Workers at two Bavarian Coke plants walked out today in the warning strikes over pay – which usually last several hours – with staff in a 50 further factories expected to do the same this week.
The Beverages and Catering Industry Trade Union (NGG) is co-ordinating strikes, and spokesman Jonas Bohl told us today that the union was also concerned about plans to introduce flexible working hours and potential job losses.
“The management announced some weeks ago plans about dismissing 450 employees. At the same time they want to expand the business. This, of course, doesn’t fit together very well,” Bohl said.
“Our members are deeply worried and are thus eager to ‘fight’ for the results they expect.”
'Bundling financial services'
Presented with Bohl’s comments, Coca-Cola Deutschland spokeswoman Stefanie Effner told BeverageDaily.com that a plan was afoot to “bundle financial services in our Berlin headquarters and simplify processes for our Berlin customers in organizing events”.
“This plan affected about 450 jobs out of circa. 10,300 employees altogether. We will continue producing our products at our 20 production sites and distribute them regionally,” she said.
Despite being a strong brand, Coca-Cola traded in a tough climate and the planned changes were necessary for future competitiveness, Effner added.
“We want to quickly create clarity for our employees at our locations affected. Hence, the dialogue with the work councils has already started. It is our aim to shape this challenging process responsibly,” she said.
Effner said that Coke in Germany was currently in pay negotiations with the NGG trade union, which has announced the warning strikes as the next round of talks approaches on January 30.
“During the second negotiation round in early December we made a very good offer to the employee representatives for a new tariff agreement,” Effner said, explaining that this involved a salary increase of 2.5% for 2013 and a further 2% rise for 2014.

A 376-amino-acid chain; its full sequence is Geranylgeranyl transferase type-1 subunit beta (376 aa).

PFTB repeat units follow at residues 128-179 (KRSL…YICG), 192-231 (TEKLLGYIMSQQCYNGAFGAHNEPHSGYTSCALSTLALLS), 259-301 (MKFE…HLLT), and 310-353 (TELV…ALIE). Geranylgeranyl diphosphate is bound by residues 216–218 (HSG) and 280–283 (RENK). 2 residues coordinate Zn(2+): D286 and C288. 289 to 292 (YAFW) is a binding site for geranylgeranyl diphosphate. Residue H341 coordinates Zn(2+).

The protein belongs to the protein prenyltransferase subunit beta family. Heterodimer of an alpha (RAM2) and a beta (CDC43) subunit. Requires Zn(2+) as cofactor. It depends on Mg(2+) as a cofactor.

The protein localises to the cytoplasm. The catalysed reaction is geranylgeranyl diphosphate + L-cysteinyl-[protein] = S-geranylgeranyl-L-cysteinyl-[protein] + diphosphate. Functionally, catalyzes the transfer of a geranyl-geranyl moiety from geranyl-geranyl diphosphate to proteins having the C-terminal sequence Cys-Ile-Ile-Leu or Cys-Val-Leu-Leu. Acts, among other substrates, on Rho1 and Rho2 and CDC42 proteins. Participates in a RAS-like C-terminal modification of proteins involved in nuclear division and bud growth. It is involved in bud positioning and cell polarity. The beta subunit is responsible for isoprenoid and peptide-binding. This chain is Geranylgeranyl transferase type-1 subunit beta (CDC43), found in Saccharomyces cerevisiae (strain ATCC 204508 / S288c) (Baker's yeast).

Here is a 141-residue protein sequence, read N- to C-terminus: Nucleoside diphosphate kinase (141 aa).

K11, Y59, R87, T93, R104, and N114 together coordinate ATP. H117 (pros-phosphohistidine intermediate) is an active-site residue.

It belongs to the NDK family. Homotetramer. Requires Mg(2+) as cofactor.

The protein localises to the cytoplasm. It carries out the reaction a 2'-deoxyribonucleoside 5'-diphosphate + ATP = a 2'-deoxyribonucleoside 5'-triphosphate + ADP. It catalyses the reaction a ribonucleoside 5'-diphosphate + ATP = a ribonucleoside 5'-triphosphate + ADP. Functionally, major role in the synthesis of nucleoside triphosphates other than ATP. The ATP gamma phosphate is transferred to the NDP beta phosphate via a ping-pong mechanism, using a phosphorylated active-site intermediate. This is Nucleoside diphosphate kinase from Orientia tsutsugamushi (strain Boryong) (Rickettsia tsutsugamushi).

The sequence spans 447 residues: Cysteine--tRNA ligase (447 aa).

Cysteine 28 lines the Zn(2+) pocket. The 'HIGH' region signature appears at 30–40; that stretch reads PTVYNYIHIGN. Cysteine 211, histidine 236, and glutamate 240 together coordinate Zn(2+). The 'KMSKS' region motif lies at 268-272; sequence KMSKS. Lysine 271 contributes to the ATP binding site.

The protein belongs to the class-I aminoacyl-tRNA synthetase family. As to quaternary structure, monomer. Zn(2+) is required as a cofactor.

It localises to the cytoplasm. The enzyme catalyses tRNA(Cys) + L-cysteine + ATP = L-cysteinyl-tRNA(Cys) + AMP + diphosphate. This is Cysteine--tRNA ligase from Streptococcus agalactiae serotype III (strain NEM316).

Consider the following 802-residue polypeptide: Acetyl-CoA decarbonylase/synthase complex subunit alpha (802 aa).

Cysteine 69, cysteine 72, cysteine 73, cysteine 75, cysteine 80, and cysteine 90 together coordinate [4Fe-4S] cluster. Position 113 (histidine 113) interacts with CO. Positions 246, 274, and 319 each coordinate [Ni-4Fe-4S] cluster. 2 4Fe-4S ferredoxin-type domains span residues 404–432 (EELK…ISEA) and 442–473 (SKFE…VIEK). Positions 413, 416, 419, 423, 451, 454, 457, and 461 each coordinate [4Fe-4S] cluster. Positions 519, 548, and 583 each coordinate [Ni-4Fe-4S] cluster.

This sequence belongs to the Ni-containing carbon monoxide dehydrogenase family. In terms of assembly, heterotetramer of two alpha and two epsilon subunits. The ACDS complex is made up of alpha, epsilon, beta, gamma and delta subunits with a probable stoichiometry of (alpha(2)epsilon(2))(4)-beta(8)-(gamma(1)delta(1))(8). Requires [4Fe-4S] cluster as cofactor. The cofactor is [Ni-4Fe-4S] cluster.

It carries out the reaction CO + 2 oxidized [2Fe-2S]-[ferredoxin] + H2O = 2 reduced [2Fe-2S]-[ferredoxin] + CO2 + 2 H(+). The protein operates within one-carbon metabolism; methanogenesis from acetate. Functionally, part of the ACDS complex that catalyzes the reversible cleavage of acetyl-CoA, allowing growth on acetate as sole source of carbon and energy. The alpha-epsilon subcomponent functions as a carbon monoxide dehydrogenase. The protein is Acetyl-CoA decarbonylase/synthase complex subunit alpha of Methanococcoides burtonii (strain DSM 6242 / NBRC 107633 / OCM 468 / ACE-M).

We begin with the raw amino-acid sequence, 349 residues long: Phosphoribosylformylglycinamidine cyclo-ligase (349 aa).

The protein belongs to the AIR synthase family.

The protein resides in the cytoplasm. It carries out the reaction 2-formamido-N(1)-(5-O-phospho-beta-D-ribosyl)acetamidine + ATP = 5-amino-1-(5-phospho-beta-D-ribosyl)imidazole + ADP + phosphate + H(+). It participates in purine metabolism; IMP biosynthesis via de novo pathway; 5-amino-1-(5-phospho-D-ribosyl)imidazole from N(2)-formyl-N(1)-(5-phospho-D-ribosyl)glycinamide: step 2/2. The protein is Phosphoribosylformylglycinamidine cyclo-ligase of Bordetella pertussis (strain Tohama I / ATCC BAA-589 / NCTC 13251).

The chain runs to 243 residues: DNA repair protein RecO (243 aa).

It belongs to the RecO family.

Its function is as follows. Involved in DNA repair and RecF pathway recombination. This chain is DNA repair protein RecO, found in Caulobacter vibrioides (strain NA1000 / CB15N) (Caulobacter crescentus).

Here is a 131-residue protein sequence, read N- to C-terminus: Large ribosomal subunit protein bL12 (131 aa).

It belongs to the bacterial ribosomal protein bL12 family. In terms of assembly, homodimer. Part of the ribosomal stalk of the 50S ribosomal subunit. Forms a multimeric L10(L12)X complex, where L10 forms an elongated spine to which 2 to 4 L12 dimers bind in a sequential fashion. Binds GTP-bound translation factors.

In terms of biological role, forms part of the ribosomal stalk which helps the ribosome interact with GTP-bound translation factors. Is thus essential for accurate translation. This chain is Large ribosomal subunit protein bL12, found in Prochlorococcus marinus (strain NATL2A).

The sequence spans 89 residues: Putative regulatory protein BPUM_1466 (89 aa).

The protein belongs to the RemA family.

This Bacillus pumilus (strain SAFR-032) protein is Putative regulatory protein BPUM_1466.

‘We expect to achieve 6% rise’ – NGG union
Other elements included an extra, special payment for staff depending on Coke’s business success, guaranteed recruitment of apprentices for 12 months and an increase in employer contributions to the corporate pension fund, she added.
There was also the possibility of old-age part-time work via continuation of an existing regulation, she said, while Coke had already agreed to increase apprentice monthly wages by €100 ($133) from 2013 and was ready to discuss a further job protection scheme.
Nonetheless, a beverage business market affected by “strongly varying sales volumes”,depending on season, weather and promotional activity, meant there was a need for more flexible regulations on working hours, Effner admitted.
“High flexibility, in particular in production and distribution, is of central importance in order to be able to respond quickly to market demands, and hence be able to maintain the competitiveness of our business,” she added.
But Bohl said that the NGG “expects to achieve our goal of a 6% [pay] rise”, and if it did not achieve this goal at the January 30 talks would intensify strike action across Germany as a whole.